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Monk

Director: Andy Breckman, David Hoberman
Creator: David Hoberman
Cast: Tony Shalhoub, Bitty Schram, Ted Levine, Dax Belanger, Jason Gray-Stanford, Dion Johnstone
Regular airtime: Fridays, 9pm ET

(USA)

Review [22.Jul.2002]

Precarious

Now entering its fourth season, Monk finds itself in a precarious position. The quirks of the obsessive-compulsive master detective Adrian Monk (Tony Shalhoub) are well known, the supporting cast is established after a mid-run switch in Monk’s assistant, and the show isn’t likely to develop a significant number of new fans.


The first three seasons made money for USA and brought Shalhoub two Emmys. But each had a story arc: Season One introduced Monk’s peculiar habits; Season Two focused on his relationship with assistant Sharona (Bitty Schram), and his quest to find his wife Trudy’s (Stellina Rusich) killer; and Season Three introduced Sharona’s replacement, Natalie (Traylor Howard). According to producers, episodes aired last fall sought to make Natalie more appealing by sharing her background.


In all seasons, though, the humor derived from Monk’s eccentricities, his compulsion to organize (crime scenes as well as his apartment), his disgust at human contact, and his fixation with Trudy’s death. With no prevalent arc in view for the fourth season, these eccentricities become the sole draw.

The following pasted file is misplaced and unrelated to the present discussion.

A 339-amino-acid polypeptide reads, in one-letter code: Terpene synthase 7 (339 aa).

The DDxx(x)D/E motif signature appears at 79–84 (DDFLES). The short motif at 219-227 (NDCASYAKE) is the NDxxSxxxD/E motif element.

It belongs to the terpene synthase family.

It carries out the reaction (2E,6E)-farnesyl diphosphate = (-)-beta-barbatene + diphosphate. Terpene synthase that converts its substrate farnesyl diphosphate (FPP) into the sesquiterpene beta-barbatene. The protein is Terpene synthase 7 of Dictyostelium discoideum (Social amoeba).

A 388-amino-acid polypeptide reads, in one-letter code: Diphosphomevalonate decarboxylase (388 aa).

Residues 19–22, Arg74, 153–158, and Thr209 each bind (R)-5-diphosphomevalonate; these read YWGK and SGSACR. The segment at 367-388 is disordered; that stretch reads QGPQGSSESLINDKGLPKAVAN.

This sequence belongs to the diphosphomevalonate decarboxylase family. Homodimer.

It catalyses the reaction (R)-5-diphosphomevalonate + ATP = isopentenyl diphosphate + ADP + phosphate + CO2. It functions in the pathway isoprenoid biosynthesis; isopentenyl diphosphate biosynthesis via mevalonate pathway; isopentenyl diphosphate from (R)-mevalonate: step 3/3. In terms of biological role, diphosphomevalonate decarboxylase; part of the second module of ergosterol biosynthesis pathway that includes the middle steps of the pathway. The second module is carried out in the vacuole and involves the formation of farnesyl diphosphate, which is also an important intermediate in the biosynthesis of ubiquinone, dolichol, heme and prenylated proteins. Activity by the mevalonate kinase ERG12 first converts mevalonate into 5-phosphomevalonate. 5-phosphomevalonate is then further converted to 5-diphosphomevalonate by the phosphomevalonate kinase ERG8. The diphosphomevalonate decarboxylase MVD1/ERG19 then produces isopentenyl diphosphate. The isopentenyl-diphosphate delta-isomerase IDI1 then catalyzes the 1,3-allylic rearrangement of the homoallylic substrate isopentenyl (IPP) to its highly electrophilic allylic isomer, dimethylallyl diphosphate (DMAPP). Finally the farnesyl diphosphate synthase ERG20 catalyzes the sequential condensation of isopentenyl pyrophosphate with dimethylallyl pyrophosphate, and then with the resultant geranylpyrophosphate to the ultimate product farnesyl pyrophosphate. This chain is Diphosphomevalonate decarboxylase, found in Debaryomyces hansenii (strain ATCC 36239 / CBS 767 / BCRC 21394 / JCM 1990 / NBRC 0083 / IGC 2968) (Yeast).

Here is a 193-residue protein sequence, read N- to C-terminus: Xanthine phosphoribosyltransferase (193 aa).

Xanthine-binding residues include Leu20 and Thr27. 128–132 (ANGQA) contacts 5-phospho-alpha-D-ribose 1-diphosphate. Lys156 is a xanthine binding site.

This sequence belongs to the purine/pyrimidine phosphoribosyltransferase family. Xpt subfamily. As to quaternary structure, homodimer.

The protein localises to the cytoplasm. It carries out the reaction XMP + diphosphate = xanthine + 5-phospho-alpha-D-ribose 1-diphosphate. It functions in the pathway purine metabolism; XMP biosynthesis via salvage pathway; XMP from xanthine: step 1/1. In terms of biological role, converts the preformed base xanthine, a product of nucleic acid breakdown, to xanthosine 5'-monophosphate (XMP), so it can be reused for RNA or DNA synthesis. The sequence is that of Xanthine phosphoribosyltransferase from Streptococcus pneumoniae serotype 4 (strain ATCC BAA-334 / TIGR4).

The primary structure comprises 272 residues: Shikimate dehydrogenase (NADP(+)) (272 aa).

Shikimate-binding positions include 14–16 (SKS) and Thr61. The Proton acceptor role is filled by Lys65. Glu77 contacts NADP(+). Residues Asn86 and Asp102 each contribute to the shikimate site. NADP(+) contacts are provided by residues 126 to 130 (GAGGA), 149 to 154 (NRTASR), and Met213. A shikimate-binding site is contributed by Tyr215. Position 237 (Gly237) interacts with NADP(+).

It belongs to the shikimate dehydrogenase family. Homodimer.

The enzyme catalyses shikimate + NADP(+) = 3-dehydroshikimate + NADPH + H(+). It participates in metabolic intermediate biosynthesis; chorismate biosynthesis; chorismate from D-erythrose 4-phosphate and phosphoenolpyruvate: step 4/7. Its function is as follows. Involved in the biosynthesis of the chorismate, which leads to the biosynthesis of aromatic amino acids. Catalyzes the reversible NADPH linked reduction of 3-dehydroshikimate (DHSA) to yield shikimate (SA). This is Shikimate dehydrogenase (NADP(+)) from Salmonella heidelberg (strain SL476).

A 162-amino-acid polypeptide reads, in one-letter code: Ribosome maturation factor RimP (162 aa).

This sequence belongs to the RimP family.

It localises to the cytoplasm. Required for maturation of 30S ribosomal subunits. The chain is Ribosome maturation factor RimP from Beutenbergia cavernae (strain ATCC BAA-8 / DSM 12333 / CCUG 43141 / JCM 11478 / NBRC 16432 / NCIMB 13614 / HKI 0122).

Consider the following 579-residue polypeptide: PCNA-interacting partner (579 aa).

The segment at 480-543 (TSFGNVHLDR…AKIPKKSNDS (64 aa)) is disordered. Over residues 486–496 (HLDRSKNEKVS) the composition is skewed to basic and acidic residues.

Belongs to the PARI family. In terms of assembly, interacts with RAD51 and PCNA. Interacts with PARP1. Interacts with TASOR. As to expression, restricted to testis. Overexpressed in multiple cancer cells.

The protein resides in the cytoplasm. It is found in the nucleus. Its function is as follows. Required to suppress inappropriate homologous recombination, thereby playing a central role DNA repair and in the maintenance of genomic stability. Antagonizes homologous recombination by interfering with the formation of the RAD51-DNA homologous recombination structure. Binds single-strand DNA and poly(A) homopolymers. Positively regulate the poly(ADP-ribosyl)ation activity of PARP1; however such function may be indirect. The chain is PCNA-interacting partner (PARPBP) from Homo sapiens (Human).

To accentuate the sleuth’s psychological disorder, writers place him in a variety of situations that make him squirm: interacting with circus show geeks, hiding in a secluded cabin in the woods, babysitting an orphaned child, and so on. But it’s clear they’re running short on situations. The first episode of the new season finds Monk concerned about his favorite shirt inspector, Number Eight. When he notices that Number Eight has been letting substandard shirts slip through, he resolves to find out why, so, dragging the reluctant Natalie along, he sets out to meet Number Eight, to whom he has actually written a fan letter. Naturally, the meeting leads to a murder investigation (like Murder, She Wrote‘s Jessica Fletcher, Monk can’t go anywhere without a dead body or falsely accused person turning up).


Number Eight, also known as Maria (Anne Betancourt), is distraught because her son Pablo (Alejandro Chaban) has been convicted of murdering a top fashion model. In order to get Maria back on track at work, Monk takes the case. This leads him to the world of high couture, in particular the latest fashion show of legendary designer Julian Hodge (Malcolm McDowell). It is quickly apparent that Hodge is the killer, in part because of his arrogant swagger and in part because the big name guest star is almost always the killer on Monk. Still, Monk is not a who-done-it type of detective show; the action centers on how Monk unravels the clues and nails the culprit, all the while fidgeting over the human interaction he is forced to endure.